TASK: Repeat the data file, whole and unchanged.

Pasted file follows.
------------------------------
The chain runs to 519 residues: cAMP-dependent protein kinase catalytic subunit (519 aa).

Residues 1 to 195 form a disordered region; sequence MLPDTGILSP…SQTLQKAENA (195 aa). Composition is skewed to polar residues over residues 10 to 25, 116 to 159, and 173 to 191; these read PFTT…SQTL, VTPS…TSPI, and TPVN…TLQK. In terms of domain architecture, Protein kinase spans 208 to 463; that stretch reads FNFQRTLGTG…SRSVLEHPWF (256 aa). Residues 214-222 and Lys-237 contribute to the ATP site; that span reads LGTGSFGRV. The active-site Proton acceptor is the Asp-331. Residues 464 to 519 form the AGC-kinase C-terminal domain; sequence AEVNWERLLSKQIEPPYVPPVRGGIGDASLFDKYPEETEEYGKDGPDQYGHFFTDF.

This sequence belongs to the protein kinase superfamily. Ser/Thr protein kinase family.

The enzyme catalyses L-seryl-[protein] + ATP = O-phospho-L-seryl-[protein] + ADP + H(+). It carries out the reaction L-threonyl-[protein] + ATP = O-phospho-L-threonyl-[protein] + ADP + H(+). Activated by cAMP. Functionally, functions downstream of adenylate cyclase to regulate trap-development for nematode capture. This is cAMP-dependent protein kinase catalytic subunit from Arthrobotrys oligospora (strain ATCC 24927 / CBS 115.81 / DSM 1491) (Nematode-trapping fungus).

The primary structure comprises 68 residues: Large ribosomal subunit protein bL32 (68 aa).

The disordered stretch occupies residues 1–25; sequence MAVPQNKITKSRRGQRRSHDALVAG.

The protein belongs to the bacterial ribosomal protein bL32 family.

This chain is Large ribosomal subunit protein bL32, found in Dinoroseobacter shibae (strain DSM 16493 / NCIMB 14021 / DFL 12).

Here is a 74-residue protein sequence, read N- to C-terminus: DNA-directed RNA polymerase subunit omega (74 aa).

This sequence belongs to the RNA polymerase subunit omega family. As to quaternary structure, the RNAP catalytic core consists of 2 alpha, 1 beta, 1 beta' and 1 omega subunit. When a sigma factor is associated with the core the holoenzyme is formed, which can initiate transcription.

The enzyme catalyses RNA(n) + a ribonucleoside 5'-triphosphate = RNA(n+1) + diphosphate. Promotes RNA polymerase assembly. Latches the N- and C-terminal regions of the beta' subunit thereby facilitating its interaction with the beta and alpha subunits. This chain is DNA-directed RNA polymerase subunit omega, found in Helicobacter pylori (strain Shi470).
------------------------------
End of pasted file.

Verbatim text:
The chain runs to 519 residues: cAMP-dependent protein kinase catalytic subunit (519 aa).

Residues 1 to 195 form a disordered region; sequence MLPDTGILSP…SQTLQKAENA (195 aa). Composition is skewed to polar residues over residues 10 to 25, 116 to 159, and 173 to 191; these read PFTT…SQTL, VTPS…TSPI, and TPVN…TLQK. In terms of domain architecture, Protein kinase spans 208 to 463; that stretch reads FNFQRTLGTG…SRSVLEHPWF (256 aa). Residues 214-222 and Lys-237 contribute to the ATP site; that span reads LGTGSFGRV. The active-site Proton acceptor is the Asp-331. Residues 464 to 519 form the AGC-kinase C-terminal domain; sequence AEVNWERLLSKQIEPPYVPPVRGGIGDASLFDKYPEETEEYGKDGPDQYGHFFTDF.

This sequence belongs to the protein kinase superfamily. Ser/Thr protein kinase family.

The enzyme catalyses L-seryl-[protein] + ATP = O-phospho-L-seryl-[protein] + ADP + H(+). It carries out the reaction L-threonyl-[protein] + ATP = O-phospho-L-threonyl-[protein] + ADP + H(+). Activated by cAMP. Functionally, functions downstream of adenylate cyclase to regulate trap-development for nematode capture. This is cAMP-dependent protein kinase catalytic subunit from Arthrobotrys oligospora (strain ATCC 24927 / CBS 115.81 / DSM 1491) (Nematode-trapping fungus).

The primary structure comprises 68 residues: Large ribosomal subunit protein bL32 (68 aa).

The disordered stretch occupies residues 1–25; sequence MAVPQNKITKSRRGQRRSHDALVAG.

The protein belongs to the bacterial ribosomal protein bL32 family.

This chain is Large ribosomal subunit protein bL32, found in Dinoroseobacter shibae (strain DSM 16493 / NCIMB 14021 / DFL 12).

Here is a 74-residue protein sequence, read N- to C-terminus: DNA-directed RNA polymerase subunit omega (74 aa).

This sequence belongs to the RNA polymerase subunit omega family. As to quaternary structure, the RNAP catalytic core consists of 2 alpha, 1 beta, 1 beta' and 1 omega subunit. When a sigma factor is associated with the core the holoenzyme is formed, which can initiate transcription.

The enzyme catalyses RNA(n) + a ribonucleoside 5'-triphosphate = RNA(n+1) + diphosphate. Promotes RNA polymerase assembly. Latches the N- and C-terminal regions of the beta' subunit thereby facilitating its interaction with the beta and alpha subunits. This chain is DNA-directed RNA polymerase subunit omega, found in Helicobacter pylori (strain Shi470).